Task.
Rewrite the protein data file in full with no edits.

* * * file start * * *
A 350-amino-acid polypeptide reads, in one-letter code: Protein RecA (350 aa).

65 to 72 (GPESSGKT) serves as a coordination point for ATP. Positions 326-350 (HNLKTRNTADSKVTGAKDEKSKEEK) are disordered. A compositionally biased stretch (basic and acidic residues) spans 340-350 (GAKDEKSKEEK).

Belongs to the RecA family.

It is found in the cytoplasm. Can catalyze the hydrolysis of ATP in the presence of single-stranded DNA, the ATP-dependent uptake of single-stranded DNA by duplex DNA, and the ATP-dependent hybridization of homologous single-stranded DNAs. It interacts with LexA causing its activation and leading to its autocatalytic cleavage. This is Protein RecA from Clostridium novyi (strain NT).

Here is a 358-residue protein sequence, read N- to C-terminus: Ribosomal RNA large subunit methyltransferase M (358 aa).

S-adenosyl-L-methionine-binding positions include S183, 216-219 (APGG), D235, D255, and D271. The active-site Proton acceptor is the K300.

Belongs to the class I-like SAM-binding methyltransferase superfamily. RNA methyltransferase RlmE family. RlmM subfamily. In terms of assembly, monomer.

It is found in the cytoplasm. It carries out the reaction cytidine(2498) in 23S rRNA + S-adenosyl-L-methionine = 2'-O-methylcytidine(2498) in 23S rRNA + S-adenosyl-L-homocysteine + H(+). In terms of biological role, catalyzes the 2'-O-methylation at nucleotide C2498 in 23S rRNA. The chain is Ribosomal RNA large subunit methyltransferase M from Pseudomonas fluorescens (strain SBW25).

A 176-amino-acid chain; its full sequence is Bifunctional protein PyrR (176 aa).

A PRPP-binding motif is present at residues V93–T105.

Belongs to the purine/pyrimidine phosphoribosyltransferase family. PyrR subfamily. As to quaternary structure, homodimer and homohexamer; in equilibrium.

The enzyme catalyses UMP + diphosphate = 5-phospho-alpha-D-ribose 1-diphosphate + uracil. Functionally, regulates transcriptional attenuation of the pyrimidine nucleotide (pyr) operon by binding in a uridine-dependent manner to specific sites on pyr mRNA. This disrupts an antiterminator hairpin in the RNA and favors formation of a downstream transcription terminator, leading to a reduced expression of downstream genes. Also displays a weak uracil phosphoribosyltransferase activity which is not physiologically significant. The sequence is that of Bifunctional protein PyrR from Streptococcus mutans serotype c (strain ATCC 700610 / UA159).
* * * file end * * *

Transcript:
A 350-amino-acid polypeptide reads, in one-letter code: Protein RecA (350 aa).

65 to 72 (GPESSGKT) serves as a coordination point for ATP. Positions 326-350 (HNLKTRNTADSKVTGAKDEKSKEEK) are disordered. A compositionally biased stretch (basic and acidic residues) spans 340-350 (GAKDEKSKEEK).

Belongs to the RecA family.

It is found in the cytoplasm. Can catalyze the hydrolysis of ATP in the presence of single-stranded DNA, the ATP-dependent uptake of single-stranded DNA by duplex DNA, and the ATP-dependent hybridization of homologous single-stranded DNAs. It interacts with LexA causing its activation and leading to its autocatalytic cleavage. This is Protein RecA from Clostridium novyi (strain NT).

Here is a 358-residue protein sequence, read N- to C-terminus: Ribosomal RNA large subunit methyltransferase M (358 aa).

S-adenosyl-L-methionine-binding positions include S183, 216-219 (APGG), D235, D255, and D271. The active-site Proton acceptor is the K300.

Belongs to the class I-like SAM-binding methyltransferase superfamily. RNA methyltransferase RlmE family. RlmM subfamily. In terms of assembly, monomer.

It is found in the cytoplasm. It carries out the reaction cytidine(2498) in 23S rRNA + S-adenosyl-L-methionine = 2'-O-methylcytidine(2498) in 23S rRNA + S-adenosyl-L-homocysteine + H(+). In terms of biological role, catalyzes the 2'-O-methylation at nucleotide C2498 in 23S rRNA. The chain is Ribosomal RNA large subunit methyltransferase M from Pseudomonas fluorescens (strain SBW25).

A 176-amino-acid chain; its full sequence is Bifunctional protein PyrR (176 aa).

A PRPP-binding motif is present at residues V93–T105.

Belongs to the purine/pyrimidine phosphoribosyltransferase family. PyrR subfamily. As to quaternary structure, homodimer and homohexamer; in equilibrium.

The enzyme catalyses UMP + diphosphate = 5-phospho-alpha-D-ribose 1-diphosphate + uracil. Functionally, regulates transcriptional attenuation of the pyrimidine nucleotide (pyr) operon by binding in a uridine-dependent manner to specific sites on pyr mRNA. This disrupts an antiterminator hairpin in the RNA and favors formation of a downstream transcription terminator, leading to a reduced expression of downstream genes. Also displays a weak uracil phosphoribosyltransferase activity which is not physiologically significant. The sequence is that of Bifunctional protein PyrR from Streptococcus mutans serotype c (strain ATCC 700610 / UA159).